New technologies become mainstream at faster rates each year and these tech tools emerging in 2020 will be no exception. AI-as-a-Service and Edge Computing are just a few examples of new tools that provide companies with innovative ways of completing tasks.
Technology is developing at such a rapid pace that it can be hard for businesses to keep up with which of the latest tools are best to invest in. This article points out some of the new technologies 2020 will bring.
The selected technologies can aid companies in preparing and seizing new opportunities within their industry. Or provide an update on where current technology is headed. Either way, the technologies on this list are going to have a big year in 2020.
Currently, artificial intelligence (AI) is used to manage customer experiences and coordinate administrative business operations. For instance, customer service centers use AI-powered chatbots, while some organizations use it to schedule meetings or events with team members.
Many companies do not have an existing structure in place to develop their own AI tools, hence the need for larger organizations offering AI capabilities through “as-a-service” platforms (e.g., software-as-a-service, infrastructure-as-a-service, etc.). The custom engineering of AI-as-a-service is expensive and requires a large team. However, since there are numerous niches within an industry, there might not always be a solution that meets each specific customer’s demands.
In 2020, there will be more customization of AI-as-a-service offerings as well as an increase in companies offering this software. This tailoring of AI to individual companies’ needs will leave no one with an excuse for excluding AI from daily practices. In fact, one study found that 63% of businesses say they will consider AI in the near future due to pressures related to reducing costs.
5G Data Networks
In 2019, 5G became available, but due to high costs and limits on usable areas, it remained inaccessible to many individuals. However, this year, companies are offering economical data plans and improved coverage areas for this network, which will lead to increased use of 5G.
The increased bandwidth of 5G will provide businesses with super fast and stable internet access anywhere. This change will enable individuals, machines, robots and other internet-connected devices to collect and transfer more data than ever. Businesses will have to consider the impacts of having this increase in data availability, and consistent Internet access.
Blockchain has also been around for a while but has remained exclusive to certain industries. Blockchain is a digital recorder that tracks transactions and records them in a secure, encrypted space. Since larger companies like FedEx and Walmart began adapting the technology over the last year and recorded successful results, other businesses are jumping on the bandwagon.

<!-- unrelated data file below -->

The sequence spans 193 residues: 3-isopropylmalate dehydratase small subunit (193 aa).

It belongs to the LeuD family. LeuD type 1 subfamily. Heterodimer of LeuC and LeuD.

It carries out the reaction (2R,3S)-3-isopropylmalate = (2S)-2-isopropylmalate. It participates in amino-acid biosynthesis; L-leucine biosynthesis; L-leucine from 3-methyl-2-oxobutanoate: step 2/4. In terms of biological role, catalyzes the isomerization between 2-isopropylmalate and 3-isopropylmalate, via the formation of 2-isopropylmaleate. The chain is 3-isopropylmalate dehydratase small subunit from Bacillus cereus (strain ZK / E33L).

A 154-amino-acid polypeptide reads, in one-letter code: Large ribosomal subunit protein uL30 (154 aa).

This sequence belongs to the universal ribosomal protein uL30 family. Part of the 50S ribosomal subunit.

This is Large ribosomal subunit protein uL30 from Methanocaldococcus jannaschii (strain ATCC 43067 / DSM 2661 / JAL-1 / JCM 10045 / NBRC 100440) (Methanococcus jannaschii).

Facebook will be launching Libra, it’s own blockchain-based cryptocurrency in 2020. The social media site wants to allow users to send and exchange money without an added fee. Libra will be different from current cryptocurrency because it’s entirely digital. There won’t be a form of coin or dollar in this setup. The success or failure of this type of blockchain will likely be an indicator of where the technology is headed.
As more data becomes available, moving that data across the network at a rapid pace will be necessary. Enter—edge computing, which transmits only vital information over a network.
Edge computing allows important, real-time data to move more efficiently from the collection point to individuals who need it. Since the growth of devices connected to the Internet of Things (IoT), companies have become inundated with data. However, edge computing acts as a middleman to analyze information before it is sent to a data center or cloud.
The leading benefit of edge computing is its ability to provide more efficient real-time data storage. Paired with the right cloud tool, like an ERP cloud, edge computing can assist companies with pulling accurate reports at a faster rate. With the increased availability of 5G, edge computing is likely going to experience a boom in 2020, according to Forrester. The growth in edge computing will aid organizations in data management.
With developments over the last decade, computers now have systems in place that are able to identify people, places, objects, and items from visual images collected by a camera or sensor. A daily example of this technology is Apple’s FaceID, which allows people to unlock their devices with a facial scan.
During 2020, computer vision will be added to tools and technology for a variety of uses. Production lines will use it to identify defective products or machine breakdowns. Security cameras will recognize and alert people to issues or peoples within their view.
However, it will also be a part of the larger conversation about use cases. Privacy rights and state control are two of the largest concerns regarding this technology. Companies will have to tread carefully with adapting computer vision into their practices.
New technology continues to emerge at faster rates each year, and 2020 looks to be no different. With updates to current tools and the expanding capabilities of new technologies, this year will open up advanced methods of executing daily practices within companies. Armed with these technologies, organizations will have numerous innovative ways of completing tasks.
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